Progress is not about the destination. We are not born with the determination to get through life as though it were a race and whoever finishes first wins. We are born with the determination to savor life and enjoy its progress. Reaching the end too soon is a tragedy. Why should we feel any different about a painting or a poem? Should we not mourn its passing too soon?

We learn little by little when we remember to appreciate the progression of states. We are, and always will be, everyone we’ve ever been up to this point. Gather all your selves together and move forward. Life is in progress—now resume.


1: b : the realization or embodiment of an abstraction

3: the union of elements (as body, emotions, thoughts, and sensations) that constitute the individuality and identity of a person

Once you give up the idea of a divinity and predestination, you have the problem of self-definition. Who am I? How can I define myself?

Some will tell you that what you do determines who you are. If that’s so, you’re a waiter or a busboy. Fantastic. Don’t believe them. Your profession is not always your true vocation.

Others will tell you that who you are determines what you do. This is not helpful. You are, after all, trying to define yourself.

But perhaps the answer lies elsewhere—not in the action itself, but in the quality of the action.

It’s not what you do, but the way that you do it.


1: a : peculiar and essential character : Nature

2: a : degree of excellence : Grade

Quality is something that endures. It is a sort of essence—the flickering blue flame at the center of the fire. You are the one who shapes it. A quality can grow or shrink within a person and the things they create.

We talk about the quality of linen, mattresses and wine as if they were gifts from the gods, perfectly formed and bestowed upon us. We like to forget about the woman in Guatemala crouched over her loom, shuttle zipping back and forth, the suntanned farmer deftly training the grape vines. We like to forget that this masterpiece took time and effort; that its creator gave something of himself in the process.

We prefer to think, Oh, well, Da Vinci was a genius. It was easy for him!

We shrug our shoulders and move on. We can’t all be geniuses.

A well-made object is the result of time and effort. It is said that Da Vinci carried the Mona Lisa with him for years adding a line here, a point of light there and more often than not, adding nothing at all—nothing, but his thoughts.

Whatever you create, is your contribution to the world. You will be remembered for the quality of your pursuits, not the pursuits themselves. Life has given you these hands, these eyes, these thoughts—make use of them and give a little back to the world that has shaped you.


1: To follow in order to overtake, capture, kill, or defeat

2: to find or employ measures to obtain or accomplish: Seek

intransitive verb

: to go in pursuit

The Declaration of Independence states that we have the inalienable rights to “Life, Liberty and the pursuit of Happiness.” Assuming we take the word happiness at face value, then we have the right to pursue what will make us happiest. If we take the word to mean property as some say Jefferson meant, then I guess we have the right to pursue money.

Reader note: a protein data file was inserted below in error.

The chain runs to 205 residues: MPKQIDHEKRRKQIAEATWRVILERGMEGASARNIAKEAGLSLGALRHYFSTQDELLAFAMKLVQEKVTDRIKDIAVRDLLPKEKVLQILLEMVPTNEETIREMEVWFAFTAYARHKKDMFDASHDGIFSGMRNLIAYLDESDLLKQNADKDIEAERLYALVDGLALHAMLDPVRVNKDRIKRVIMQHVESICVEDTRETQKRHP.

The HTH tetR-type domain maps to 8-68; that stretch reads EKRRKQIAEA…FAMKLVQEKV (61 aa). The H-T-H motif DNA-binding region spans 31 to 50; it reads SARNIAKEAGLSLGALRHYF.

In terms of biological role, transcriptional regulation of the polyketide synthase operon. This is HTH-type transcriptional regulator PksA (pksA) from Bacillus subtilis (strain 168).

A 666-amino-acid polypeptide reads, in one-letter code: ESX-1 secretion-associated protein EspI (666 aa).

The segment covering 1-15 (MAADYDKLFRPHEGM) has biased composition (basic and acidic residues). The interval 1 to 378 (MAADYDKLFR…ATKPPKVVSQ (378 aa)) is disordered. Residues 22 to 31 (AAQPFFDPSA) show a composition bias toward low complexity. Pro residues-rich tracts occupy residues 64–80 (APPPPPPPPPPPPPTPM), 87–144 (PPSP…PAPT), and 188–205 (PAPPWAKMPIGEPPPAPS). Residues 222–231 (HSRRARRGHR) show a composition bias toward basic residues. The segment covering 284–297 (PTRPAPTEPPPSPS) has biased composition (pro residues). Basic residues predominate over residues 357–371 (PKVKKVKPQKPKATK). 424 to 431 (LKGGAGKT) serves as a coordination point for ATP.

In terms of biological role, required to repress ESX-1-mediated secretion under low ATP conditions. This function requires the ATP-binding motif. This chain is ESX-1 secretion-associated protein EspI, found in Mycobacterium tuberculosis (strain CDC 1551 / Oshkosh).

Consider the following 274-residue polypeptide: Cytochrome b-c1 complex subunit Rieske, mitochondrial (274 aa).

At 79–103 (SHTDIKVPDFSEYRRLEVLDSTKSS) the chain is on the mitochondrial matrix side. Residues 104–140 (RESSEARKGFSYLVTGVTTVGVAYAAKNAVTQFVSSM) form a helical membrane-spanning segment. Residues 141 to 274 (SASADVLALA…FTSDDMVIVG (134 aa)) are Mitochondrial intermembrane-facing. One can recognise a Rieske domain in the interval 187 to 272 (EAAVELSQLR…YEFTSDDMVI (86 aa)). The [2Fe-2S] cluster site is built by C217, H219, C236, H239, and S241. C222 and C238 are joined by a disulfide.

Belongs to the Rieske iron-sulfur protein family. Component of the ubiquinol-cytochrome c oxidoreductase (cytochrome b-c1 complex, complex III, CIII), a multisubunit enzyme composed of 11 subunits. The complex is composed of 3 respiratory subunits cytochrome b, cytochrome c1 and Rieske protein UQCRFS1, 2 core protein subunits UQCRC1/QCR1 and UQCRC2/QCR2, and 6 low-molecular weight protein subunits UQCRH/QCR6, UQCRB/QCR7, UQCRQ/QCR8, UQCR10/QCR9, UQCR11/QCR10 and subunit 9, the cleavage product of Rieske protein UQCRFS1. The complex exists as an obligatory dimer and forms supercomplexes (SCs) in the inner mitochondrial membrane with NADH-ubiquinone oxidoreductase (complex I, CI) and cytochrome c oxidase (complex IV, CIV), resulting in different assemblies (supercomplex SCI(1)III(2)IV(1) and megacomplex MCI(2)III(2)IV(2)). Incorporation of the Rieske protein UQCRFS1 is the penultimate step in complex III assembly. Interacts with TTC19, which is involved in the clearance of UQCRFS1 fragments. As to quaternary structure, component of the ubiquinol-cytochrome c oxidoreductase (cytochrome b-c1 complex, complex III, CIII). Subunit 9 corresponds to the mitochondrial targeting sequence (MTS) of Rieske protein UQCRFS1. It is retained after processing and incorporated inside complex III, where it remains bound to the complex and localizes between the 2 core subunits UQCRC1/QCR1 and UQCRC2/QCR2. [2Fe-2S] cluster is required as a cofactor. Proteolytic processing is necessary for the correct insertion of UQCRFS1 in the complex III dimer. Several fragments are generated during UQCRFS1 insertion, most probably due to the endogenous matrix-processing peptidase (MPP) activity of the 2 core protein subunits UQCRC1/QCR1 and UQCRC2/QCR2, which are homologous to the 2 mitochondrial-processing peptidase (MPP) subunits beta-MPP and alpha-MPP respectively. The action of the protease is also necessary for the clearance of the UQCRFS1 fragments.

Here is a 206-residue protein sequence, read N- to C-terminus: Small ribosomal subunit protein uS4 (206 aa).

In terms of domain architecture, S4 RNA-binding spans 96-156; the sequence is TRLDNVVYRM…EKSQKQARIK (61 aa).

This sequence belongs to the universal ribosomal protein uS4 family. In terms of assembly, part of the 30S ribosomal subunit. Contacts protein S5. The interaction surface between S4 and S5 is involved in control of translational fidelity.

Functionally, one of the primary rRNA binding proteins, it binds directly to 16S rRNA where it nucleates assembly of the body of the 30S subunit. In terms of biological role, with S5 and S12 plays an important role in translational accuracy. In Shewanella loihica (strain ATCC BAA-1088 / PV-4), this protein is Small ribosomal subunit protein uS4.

You put your dream on the side– it can wait. You get your degree, your six-figure salary, your 60-hour workweek. You save your money. You invest.

Voilá! Now you have your mansion, your fleet of sports cars, your wife and labrador.

You have parties on the weekend and reminisce with your friends. Remember when you were writing that novel? What was it called? Grosezky’s Undercoat or something?

You remember. It actually didn’t have a title– still doesn’t. It’s in the bottom left-hand drawer collecting dust. Every now and then your wife pulls it out. Do you really need this?

You say, Just leave it, I’ll throw it out later. But you never do. You can’t.

Your dream is still there. Dust it off; begin anew.

We have the right to seek anything we wish, good or evil. Follow the honorable course and though you might suffer in its pursuit, happiness will be waiting. Dishonor begets shame and misery. A blood diamond will drip, even on the hand of a lady so fine as Macbeth’s.


4: one whose worth brings respect or fame: Credit

8: a : a keen sense of ethical conduct: Integrity

If individualism has taught us anything, it is that we are not like everybody else. So why do we try so hard to be exactly like everybody else? We have our own talents and methods. We can do things in a way that is different.

Let those who dream of healing the sick and saving lives become doctors. Let those who believe in the power of law to enact justice become lawyers. Don’t study law or medicine for the paycheck. If you want to be a writer, write.

You can’t eat rejected manuscripts, the voice of reason will say.

And that is true. Nonetheless, it is possible to honor yourself, your dream without starving. Do what you must. Wait tables, ring up purchases, write bad commercials, blog about celebrities. There is honor in all work.

Go home footsore and tired. Write the next chapter, paint the next canvas, memorize the next line.

Honor yourself, your experiences, your uniqueness. Each person is their own fun house mirror with a million different faces, some distorted, some true. We are not simple enough creatures that we have but one truth. We can, however, strive for integrity.

Follow the long and arduous path of an honorable life. Shortcuts will only get you lost. Alice was lost in Wonerland without an idea of her direction or purpose, yet she was determined to find the right path. But what is the right path when you don’t know where you’re going?

Cheshire Cat: “Only a few find the way, some don’t recognize it when they do – some… don’t ever want to.” 


1: To be alive

8: To have a rich experience

transitive verb

4: a : to experience firsthand

b : to be thoroughly absorbed by or involved with

When they ask you, What have you done with your life?

Answer, I have lived it.